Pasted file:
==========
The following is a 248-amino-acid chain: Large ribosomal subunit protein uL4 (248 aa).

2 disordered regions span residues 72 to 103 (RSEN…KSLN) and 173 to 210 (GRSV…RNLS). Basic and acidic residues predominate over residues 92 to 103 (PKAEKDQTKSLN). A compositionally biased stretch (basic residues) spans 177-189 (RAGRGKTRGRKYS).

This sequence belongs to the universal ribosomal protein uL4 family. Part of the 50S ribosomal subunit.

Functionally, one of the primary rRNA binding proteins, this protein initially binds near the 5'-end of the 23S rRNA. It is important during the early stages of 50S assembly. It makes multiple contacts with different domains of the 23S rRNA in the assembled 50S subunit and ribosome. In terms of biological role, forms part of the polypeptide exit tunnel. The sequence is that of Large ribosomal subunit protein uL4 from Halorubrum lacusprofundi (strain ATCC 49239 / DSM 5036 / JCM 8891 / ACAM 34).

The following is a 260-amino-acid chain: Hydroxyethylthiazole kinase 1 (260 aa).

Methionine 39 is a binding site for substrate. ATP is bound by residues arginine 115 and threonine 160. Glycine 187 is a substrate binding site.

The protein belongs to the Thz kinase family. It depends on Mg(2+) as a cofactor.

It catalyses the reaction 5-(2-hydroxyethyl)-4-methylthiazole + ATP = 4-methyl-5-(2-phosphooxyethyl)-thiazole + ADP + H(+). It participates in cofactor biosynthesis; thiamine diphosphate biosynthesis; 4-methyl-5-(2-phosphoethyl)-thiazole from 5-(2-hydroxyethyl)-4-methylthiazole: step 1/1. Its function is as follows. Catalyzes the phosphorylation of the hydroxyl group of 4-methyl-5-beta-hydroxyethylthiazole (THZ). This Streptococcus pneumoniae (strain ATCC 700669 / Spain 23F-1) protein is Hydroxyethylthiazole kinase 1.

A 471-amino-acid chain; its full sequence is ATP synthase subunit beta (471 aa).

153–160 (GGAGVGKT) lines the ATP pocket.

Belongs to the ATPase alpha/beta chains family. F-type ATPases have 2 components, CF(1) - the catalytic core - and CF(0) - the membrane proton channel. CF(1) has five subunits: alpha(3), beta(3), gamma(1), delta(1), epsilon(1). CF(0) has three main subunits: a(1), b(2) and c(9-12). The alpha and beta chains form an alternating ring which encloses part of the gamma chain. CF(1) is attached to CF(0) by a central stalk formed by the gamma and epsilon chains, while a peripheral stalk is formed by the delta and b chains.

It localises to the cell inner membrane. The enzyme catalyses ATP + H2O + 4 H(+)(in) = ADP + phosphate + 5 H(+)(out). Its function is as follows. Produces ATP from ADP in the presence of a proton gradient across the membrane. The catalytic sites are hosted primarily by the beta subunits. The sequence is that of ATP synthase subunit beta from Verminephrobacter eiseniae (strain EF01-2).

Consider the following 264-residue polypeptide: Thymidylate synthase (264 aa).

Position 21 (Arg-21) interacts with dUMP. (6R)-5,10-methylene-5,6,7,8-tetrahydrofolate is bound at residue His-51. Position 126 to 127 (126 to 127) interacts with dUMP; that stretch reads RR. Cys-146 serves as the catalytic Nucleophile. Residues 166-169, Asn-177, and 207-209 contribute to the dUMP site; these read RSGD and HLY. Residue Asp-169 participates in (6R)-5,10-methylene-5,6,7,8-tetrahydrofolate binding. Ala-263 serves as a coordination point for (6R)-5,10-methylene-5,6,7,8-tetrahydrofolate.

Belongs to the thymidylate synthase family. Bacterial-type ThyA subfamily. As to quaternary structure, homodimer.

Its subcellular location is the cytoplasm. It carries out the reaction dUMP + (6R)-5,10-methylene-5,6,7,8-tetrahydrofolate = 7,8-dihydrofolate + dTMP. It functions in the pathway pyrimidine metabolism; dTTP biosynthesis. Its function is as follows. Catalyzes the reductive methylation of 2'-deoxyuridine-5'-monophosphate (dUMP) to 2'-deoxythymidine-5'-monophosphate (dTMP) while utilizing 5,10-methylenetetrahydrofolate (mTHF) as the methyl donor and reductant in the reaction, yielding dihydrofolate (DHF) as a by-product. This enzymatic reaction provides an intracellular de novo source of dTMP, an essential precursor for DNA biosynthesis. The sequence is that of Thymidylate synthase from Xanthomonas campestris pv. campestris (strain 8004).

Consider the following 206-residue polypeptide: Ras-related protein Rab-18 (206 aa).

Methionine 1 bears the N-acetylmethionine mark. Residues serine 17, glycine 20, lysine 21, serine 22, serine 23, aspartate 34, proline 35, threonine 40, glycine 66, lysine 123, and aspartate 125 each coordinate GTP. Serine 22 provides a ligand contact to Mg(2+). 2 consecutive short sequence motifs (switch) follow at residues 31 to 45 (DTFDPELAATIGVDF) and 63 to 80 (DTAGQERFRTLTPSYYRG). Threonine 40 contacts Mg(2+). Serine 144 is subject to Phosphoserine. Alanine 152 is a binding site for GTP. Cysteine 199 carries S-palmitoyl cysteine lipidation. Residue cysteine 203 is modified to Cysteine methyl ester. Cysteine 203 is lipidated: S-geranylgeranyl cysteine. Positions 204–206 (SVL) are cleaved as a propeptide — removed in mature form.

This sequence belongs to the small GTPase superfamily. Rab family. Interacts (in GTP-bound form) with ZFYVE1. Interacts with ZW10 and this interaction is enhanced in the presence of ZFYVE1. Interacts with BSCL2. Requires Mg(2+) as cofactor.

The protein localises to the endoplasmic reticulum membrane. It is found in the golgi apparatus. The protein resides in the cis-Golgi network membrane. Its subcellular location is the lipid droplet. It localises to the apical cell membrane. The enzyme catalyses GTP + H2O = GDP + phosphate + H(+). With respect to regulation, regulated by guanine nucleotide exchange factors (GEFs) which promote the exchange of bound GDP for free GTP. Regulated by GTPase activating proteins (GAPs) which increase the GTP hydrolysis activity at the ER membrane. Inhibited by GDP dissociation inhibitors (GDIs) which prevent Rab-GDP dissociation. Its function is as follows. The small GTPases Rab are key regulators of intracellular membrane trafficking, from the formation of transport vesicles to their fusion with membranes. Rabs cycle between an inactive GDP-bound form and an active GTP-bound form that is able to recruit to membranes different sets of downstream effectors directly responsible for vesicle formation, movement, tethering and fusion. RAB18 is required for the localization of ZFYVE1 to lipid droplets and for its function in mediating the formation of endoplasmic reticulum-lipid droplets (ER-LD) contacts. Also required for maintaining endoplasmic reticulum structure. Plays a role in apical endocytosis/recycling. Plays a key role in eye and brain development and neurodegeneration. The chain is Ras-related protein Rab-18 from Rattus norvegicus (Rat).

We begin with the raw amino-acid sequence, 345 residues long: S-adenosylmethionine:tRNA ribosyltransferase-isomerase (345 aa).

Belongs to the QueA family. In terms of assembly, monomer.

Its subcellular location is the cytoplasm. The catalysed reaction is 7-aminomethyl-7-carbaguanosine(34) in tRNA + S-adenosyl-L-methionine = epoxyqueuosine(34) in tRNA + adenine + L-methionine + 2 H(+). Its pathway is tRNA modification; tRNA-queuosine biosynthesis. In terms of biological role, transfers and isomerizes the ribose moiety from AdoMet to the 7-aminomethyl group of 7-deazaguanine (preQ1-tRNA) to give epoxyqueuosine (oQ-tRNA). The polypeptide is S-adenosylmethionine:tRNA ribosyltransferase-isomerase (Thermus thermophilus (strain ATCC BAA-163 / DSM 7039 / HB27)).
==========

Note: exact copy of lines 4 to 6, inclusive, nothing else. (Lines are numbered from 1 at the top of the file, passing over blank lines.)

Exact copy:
Functionally, one of the primary rRNA binding proteins, this protein initially binds near the 5'-end of the 23S rRNA. It is important during the early stages of 50S assembly. It makes multiple contacts with different domains of the 23S rRNA in the assembled 50S subunit and ribosome. In terms of biological role, forms part of the polypeptide exit tunnel. The sequence is that of Large ribosomal subunit protein uL4 from Halorubrum lacusprofundi (strain ATCC 49239 / DSM 5036 / JCM 8891 / ACAM 34).

The following is a 260-amino-acid chain: Hydroxyethylthiazole kinase 1 (260 aa).

Methionine 39 is a binding site for substrate. ATP is bound by residues arginine 115 and threonine 160. Glycine 187 is a substrate binding site.